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### Messages - Rhoda Lam

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1
##### MAT244 Misc / Re: Past Test 2
« on: November 18, 2014, 03:10:04 PM »

2
##### Quiz 3 / Q3 problem 2 (day section)
« on: October 28, 2014, 12:43:57 PM »
7.5 p 405,# 12
Solve the following equation.
\begin{equation*}
x' = \begin{pmatrix} 3 & 2 & 4 \\ 2 & 0 & 2 \\ 4 & 2 & 3 \end{pmatrix}x
\end{equation*}

First, find the eigenvalues.

\begin{equation*}
\begin{pmatrix} 3-\lambda & 2 & 4 \\2 &  -\lambda & 2 \\ 4 & 2 & 3-\lambda\end{pmatrix} = 0  \notag
\end{equation*}

The characteristic equation is:
\begin{gather}
\lambda^3 - 6\lambda^2 - 15\lambda - 8 = 0\\
(1 + \lambda)( (1 + \lambda)(8 - \lambda) = 0\\
\end{gather}

Therefore, the eigenvalues are $\lambda = 8,\ \lambda = -1,\ \lambda = -1$.

For $\lambda = 8$:
\begin{equation*}
\begin{pmatrix}
-5 & 2 & 4
\\2 & -8 & 2
\\ 4 & 2 & -5\end{pmatrix}
\begin{pmatrix} x \\ y \\ z \end{pmatrix} =
\begin{pmatrix} 0 \\ 0 \\ 0 \end{pmatrix}
\end{equation*}
The corresponding eigenvector is $v_1 = \begin{pmatrix} 2 \\ 1 \\ 2 \end{pmatrix}$

For $\lambda = -1$:
\begin{equation*}
\begin{pmatrix}
4 & 2 & 4
\\2 & 1 & 2
\\ 4 & 2 & 4\end{pmatrix}
\begin{pmatrix} x \\ y \\ z \end{pmatrix} =
\begin{pmatrix} 0 \\ 0 \\ 0 \end{pmatrix}
\end{equation*}
The corresponding eigenvectors are $v_2 = \begin{pmatrix} 1 \\ -2 \\ 0 \end{pmatrix}$ and $v_3 = \begin{pmatrix} 0 \\ -2 \\ 1 \end{pmatrix}$

Therefore, the general solution is:

\begin{equation*}x = c_1\begin{pmatrix} 2 \\ 1 \\ 2 \end{pmatrix}e^{8t} + c_2\begin{pmatrix} 1 \\ -2 \\ 0 \end{pmatrix}e^{-t} + c_3\begin{pmatrix} 0 \\ -2 \\ 1 \end{pmatrix}e^{-t} \end{equation*}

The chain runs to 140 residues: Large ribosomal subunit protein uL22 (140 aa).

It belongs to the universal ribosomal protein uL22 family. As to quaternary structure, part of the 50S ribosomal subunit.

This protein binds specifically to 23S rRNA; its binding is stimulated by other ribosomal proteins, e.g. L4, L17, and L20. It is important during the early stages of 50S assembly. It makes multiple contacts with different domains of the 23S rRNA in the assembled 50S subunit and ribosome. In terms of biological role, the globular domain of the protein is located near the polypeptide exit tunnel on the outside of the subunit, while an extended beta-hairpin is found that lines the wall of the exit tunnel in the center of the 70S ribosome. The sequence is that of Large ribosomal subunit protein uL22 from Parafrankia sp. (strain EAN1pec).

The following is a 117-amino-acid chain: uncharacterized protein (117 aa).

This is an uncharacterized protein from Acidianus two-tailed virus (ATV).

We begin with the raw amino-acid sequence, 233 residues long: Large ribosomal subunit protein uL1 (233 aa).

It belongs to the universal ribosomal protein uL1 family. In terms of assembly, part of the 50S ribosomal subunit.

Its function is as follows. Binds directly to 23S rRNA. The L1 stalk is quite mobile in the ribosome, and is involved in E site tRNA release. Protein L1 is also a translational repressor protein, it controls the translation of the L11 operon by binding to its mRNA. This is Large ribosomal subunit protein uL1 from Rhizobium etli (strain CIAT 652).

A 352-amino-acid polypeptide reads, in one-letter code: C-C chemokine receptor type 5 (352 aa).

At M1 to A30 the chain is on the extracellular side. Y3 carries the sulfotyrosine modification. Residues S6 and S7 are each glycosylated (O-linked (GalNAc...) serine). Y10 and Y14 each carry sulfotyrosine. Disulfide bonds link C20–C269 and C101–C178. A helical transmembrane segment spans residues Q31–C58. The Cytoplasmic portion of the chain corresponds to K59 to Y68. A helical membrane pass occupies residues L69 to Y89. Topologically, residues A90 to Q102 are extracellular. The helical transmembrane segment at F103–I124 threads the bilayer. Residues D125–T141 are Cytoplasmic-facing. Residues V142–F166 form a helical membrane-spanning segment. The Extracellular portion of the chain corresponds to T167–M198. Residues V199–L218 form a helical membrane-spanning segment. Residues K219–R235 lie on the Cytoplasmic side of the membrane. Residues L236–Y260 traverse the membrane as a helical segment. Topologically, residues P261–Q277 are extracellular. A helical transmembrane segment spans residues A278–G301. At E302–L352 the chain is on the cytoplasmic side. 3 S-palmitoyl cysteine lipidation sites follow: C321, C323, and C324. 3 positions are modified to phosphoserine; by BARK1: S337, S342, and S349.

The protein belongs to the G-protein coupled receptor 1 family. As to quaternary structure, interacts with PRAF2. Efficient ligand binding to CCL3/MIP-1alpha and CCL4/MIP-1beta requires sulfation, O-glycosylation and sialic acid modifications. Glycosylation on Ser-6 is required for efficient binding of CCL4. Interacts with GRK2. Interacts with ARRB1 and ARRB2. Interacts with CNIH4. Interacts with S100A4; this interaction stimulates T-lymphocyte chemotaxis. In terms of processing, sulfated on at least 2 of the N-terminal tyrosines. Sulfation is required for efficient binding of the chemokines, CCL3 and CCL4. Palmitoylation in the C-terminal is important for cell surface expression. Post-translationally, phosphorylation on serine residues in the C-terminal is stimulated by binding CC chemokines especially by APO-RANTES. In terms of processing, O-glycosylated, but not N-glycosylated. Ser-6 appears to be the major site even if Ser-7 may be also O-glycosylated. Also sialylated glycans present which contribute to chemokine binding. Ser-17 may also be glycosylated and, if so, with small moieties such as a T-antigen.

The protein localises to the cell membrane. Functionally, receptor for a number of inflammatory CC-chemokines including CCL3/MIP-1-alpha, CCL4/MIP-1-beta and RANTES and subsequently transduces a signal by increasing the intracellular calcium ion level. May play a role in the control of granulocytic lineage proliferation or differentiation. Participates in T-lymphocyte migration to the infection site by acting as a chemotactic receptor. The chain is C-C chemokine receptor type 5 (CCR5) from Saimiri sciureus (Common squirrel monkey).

3
##### Quiz 1 / Re: Q1 problem 2 (day section)
« on: October 05, 2014, 09:23:47 PM »
2.6 p. 101, #22
Show that the given equation is not exact but becomes exact when multiplied by the given integrating factor. Then solve the equation.

(x + 2) \sin y + (x \cos y)y' = 0\label{A}\\
Î¼(x, y) = xe^x

Let $M(x,y) = (x+2)\sin y$, $N(x,y) = x(\cos y)$. Then $M_y(x,y) = (x+2)\cos y$, $N_x(x,y) = \cos y$.

Since $M_y(x,y) \ne N_x(x,y)$, then equation (\ref{A}) is not exact. Multiply the given integrating factor to Equation (\ref{A}):

xe^x(x + 2) \sin y + xe^x(x \cos y)y' = 0\label{B}\\

Now $M(x,y) = xe^x(x+2)\sin y$, $N(x,y) = x^2e^x(\cos y)$

Then $M_y(x,y) = xe^x(x+2)\cos y$, $N_x(x,y) = 2xe^x\cos y + x^2e^x cos y = xe^x(x+2) \cos y$. Since $M_y(x,y) = N_x(x,y)$, then Equation (\ref{B}) is exact.

There is a  $\Psi(x, y)$ such that:
\begin{gather}
\Psi _x(x, y) = M(x,y) = xe^x(x+2)\sin y\label{C}\\
\Psi _y (x, y) = N(x,y) = x^2e^x(\cos y)\label{D}
\end{gather}

Integrate Equation (\ref{C}) and we get $\Psi (x, y) =\sin(y)x^2e^x + g(y)$.

Now differentiate it to get $\Psi_y (x, y) = \cos(y)x^2e^x + g'(y) = \cos(y)x^2e^x \implies g'(y) = 0 \implies g(y) = C$

Therefore, the solution is:

x^2e^x\sin(y) = C

Observe I write \cos, \sin , \ln etc, to keep them upright rather than italic and have a proper spacing; in $\LaTeX$ they are called operators-V.I.

4
##### Quiz 1 / Re: Q1 problem 1 (day section)
« on: October 04, 2014, 09:42:22 PM »
2.1 p. 40, #18
\begin{gather}
ty' + 2y = \sin t,\\
y(Ï€/2) = 1
\end{gather}
First, change the equation by dividing every term by $t$.

y' + (2/t)y = (\sin (t))/t

Then, solve for the integrating factor.

Î¼ = e^{\int (2/t)\,dt} = e^{2\ln(t)\,} = t^2

Multiply every term in equation by Î¼.

t^2y' + 2ty = t\sin(t)

Integrate both sides of the equation.
\begin{gather}
\int[t^2y]' = \int{t\sin(t)}dt\implies
t^2y = âˆ’t\cos(t) âˆ’ \int{-\cos(t)}dt= âˆ’t\cos(t) + \sin(t) + C\implies y = (âˆ’t \cos(t) +\sin (t) + C)/t^2
\end{gather}
Substitute the initial value to solve for C.
\begin{gather}
C = (Ï€/2)^2-1
\end{gather}
Therefore, the solution is:
\begin{gather}
y = (âˆ’t \cos(t) +\sin (t) + (Ï€/2)^2-1)/t^2
\end{gather}

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